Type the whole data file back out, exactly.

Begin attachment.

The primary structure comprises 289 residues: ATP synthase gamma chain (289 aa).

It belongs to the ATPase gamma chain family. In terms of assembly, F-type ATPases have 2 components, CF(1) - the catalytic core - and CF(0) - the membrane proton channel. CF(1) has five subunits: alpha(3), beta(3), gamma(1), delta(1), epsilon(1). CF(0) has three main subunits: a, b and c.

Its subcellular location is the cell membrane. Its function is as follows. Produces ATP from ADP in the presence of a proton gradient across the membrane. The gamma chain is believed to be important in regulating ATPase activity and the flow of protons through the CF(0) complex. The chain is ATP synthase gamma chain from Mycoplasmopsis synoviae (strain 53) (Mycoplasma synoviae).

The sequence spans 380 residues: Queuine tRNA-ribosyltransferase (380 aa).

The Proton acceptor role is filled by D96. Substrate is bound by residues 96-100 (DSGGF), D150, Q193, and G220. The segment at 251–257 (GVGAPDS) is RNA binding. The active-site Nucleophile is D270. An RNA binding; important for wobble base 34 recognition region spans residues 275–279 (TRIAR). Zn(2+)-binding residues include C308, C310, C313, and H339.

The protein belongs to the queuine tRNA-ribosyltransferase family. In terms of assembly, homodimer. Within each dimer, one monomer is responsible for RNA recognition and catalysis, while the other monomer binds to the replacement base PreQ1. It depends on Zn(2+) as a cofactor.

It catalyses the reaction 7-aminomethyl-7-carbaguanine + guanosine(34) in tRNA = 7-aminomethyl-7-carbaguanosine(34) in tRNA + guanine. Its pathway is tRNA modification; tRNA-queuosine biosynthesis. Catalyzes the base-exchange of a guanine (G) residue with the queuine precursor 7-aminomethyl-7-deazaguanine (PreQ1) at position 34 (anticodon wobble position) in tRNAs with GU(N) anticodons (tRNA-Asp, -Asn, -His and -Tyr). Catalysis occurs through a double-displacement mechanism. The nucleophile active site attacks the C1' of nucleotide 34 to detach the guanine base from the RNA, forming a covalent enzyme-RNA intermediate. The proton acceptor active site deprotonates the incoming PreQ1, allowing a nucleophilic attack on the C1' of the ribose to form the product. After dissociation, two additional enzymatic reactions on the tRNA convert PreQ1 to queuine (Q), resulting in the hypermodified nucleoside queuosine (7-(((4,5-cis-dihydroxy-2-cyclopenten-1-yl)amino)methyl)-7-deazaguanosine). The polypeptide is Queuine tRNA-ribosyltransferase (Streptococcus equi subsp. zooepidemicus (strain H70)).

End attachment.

The primary structure comprises 289 residues: ATP synthase gamma chain (289 aa).

It belongs to the ATPase gamma chain family. In terms of assembly, F-type ATPases have 2 components, CF(1) - the catalytic core - and CF(0) - the membrane proton channel. CF(1) has five subunits: alpha(3), beta(3), gamma(1), delta(1), epsilon(1). CF(0) has three main subunits: a, b and c.

Its subcellular location is the cell membrane. Its function is as follows. Produces ATP from ADP in the presence of a proton gradient across the membrane. The gamma chain is believed to be important in regulating ATPase activity and the flow of protons through the CF(0) complex. The chain is ATP synthase gamma chain from Mycoplasmopsis synoviae (strain 53) (Mycoplasma synoviae).

The sequence spans 380 residues: Queuine tRNA-ribosyltransferase (380 aa).

The Proton acceptor role is filled by D96. Substrate is bound by residues 96-100 (DSGGF), D150, Q193, and G220. The segment at 251–257 (GVGAPDS) is RNA binding. The active-site Nucleophile is D270. An RNA binding; important for wobble base 34 recognition region spans residues 275–279 (TRIAR). Zn(2+)-binding residues include C308, C310, C313, and H339.

The protein belongs to the queuine tRNA-ribosyltransferase family. In terms of assembly, homodimer. Within each dimer, one monomer is responsible for RNA recognition and catalysis, while the other monomer binds to the replacement base PreQ1. It depends on Zn(2+) as a cofactor.

It catalyses the reaction 7-aminomethyl-7-carbaguanine + guanosine(34) in tRNA = 7-aminomethyl-7-carbaguanosine(34) in tRNA + guanine. Its pathway is tRNA modification; tRNA-queuosine biosynthesis. Catalyzes the base-exchange of a guanine (G) residue with the queuine precursor 7-aminomethyl-7-deazaguanine (PreQ1) at position 34 (anticodon wobble position) in tRNAs with GU(N) anticodons (tRNA-Asp, -Asn, -His and -Tyr). Catalysis occurs through a double-displacement mechanism. The nucleophile active site attacks the C1' of nucleotide 34 to detach the guanine base from the RNA, forming a covalent enzyme-RNA intermediate. The proton acceptor active site deprotonates the incoming PreQ1, allowing a nucleophilic attack on the C1' of the ribose to form the product. After dissociation, two additional enzymatic reactions on the tRNA convert PreQ1 to queuine (Q), resulting in the hypermodified nucleoside queuosine (7-(((4,5-cis-dihydroxy-2-cyclopenten-1-yl)amino)methyl)-7-deazaguanosine). The polypeptide is Queuine tRNA-ribosyltransferase (Streptococcus equi subsp. zooepidemicus (strain H70)).